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Special Reports |

Living With Lung Cancer*: The Other Side of the Desk

Leo M. Kahana, MD, MSc
Author and Funding Information

Affiliations: *From the Department of Medicine, McMaster University, Burlington, ON, Canada.,  Deceased.

Correspondence to: A. Jay Block, MD, FCCP, Editor-in-Chief, CHEST, 3000 Dundee Rd, Northbrook, IL 60062; e-mail: editor@chestnet.org



Chest. 2000;118(3):840-842. doi:10.1378/chest.118.3.840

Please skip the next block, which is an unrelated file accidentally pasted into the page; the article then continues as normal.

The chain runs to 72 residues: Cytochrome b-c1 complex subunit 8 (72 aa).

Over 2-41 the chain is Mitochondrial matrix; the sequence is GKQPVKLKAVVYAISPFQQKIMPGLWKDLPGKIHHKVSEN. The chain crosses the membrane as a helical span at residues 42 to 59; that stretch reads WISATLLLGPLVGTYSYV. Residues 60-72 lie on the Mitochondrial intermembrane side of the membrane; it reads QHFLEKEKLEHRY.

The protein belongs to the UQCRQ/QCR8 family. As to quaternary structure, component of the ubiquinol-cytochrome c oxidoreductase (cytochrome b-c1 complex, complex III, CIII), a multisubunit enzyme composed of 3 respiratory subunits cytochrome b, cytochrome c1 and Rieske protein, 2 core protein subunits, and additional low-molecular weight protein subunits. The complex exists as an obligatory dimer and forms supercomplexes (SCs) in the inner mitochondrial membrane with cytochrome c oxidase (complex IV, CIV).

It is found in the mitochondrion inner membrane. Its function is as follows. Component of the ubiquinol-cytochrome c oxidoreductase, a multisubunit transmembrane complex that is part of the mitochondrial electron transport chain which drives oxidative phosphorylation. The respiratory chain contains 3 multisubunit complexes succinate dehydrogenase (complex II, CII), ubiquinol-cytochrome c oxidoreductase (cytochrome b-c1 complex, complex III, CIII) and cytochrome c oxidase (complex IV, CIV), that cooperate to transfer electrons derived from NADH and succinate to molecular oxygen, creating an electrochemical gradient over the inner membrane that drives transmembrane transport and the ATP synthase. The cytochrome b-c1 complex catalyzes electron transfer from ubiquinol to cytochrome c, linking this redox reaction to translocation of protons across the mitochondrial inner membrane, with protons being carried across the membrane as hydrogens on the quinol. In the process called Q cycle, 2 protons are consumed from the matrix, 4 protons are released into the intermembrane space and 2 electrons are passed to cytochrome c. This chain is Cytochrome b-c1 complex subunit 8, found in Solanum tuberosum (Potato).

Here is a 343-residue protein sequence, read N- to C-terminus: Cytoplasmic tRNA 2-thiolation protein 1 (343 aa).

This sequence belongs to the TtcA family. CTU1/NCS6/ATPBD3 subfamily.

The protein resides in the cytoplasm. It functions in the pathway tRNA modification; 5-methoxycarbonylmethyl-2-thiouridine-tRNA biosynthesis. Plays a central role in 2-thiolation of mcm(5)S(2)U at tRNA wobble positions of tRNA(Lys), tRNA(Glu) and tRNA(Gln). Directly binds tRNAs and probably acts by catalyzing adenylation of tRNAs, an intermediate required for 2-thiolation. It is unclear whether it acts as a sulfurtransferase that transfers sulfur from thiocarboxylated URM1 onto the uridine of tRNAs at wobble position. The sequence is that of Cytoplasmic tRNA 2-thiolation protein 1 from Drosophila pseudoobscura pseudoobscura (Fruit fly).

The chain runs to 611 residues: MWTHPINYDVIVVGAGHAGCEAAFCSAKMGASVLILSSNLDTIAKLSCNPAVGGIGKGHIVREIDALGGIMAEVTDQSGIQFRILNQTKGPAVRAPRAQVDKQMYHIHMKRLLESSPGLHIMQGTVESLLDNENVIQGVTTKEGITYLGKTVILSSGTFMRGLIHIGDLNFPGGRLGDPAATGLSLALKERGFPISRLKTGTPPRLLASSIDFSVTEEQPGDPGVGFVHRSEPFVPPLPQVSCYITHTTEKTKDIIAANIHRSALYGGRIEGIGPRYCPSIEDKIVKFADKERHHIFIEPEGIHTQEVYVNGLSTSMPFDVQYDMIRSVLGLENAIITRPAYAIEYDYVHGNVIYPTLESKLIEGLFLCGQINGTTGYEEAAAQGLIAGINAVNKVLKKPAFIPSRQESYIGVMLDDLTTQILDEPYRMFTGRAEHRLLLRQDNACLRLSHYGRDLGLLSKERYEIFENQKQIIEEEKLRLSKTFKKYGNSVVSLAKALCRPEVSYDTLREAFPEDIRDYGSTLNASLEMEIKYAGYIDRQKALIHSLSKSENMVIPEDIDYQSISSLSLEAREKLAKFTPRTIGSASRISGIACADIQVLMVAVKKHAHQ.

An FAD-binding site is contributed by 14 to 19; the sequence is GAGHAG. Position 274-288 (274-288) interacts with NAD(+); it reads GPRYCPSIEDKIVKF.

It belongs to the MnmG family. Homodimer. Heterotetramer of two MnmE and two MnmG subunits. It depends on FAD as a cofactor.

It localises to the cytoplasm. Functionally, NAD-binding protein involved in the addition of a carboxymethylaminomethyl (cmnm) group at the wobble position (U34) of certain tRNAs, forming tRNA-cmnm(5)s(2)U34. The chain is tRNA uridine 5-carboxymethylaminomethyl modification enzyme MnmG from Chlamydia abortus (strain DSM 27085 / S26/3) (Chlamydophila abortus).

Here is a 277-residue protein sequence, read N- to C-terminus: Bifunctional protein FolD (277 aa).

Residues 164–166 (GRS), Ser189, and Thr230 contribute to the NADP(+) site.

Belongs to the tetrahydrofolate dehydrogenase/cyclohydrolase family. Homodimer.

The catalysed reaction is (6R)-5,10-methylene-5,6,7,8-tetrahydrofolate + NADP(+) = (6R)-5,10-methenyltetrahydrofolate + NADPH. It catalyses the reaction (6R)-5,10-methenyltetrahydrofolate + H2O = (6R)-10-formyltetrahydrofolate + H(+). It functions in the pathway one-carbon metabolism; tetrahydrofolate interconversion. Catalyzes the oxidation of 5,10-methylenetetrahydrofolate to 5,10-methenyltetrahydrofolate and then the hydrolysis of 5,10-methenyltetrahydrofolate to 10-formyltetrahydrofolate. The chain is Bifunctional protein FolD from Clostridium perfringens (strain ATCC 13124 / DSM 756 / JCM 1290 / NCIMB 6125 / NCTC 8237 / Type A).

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Lung cancer from the point of view of the physicians who have to deal with this condition is not, generally, very challenging in terms of diagnosis or treatment. The patient is or has been a heavy smoker who may be asymptomatic, but frequently presents with cough and blood spitting. The tumor or its effects, atelectasis or pneumonia, are usually evident on the chest radiograph. The diagnosis is confirmed with bronchoscopy and bronchial biopsy or washings, or in some cases, needle aspiration of nodes or the tumor itself. The choice of treatment requires staging with the aid of such modalities as CT, mediastinoscopy, and radioisotope bone scans. Unfortunately after all these tests, in the majority of cases, the patient has to be told that the tumor is inoperable and the only treatment is radiation or chemotherapy, with a poor prognosis.

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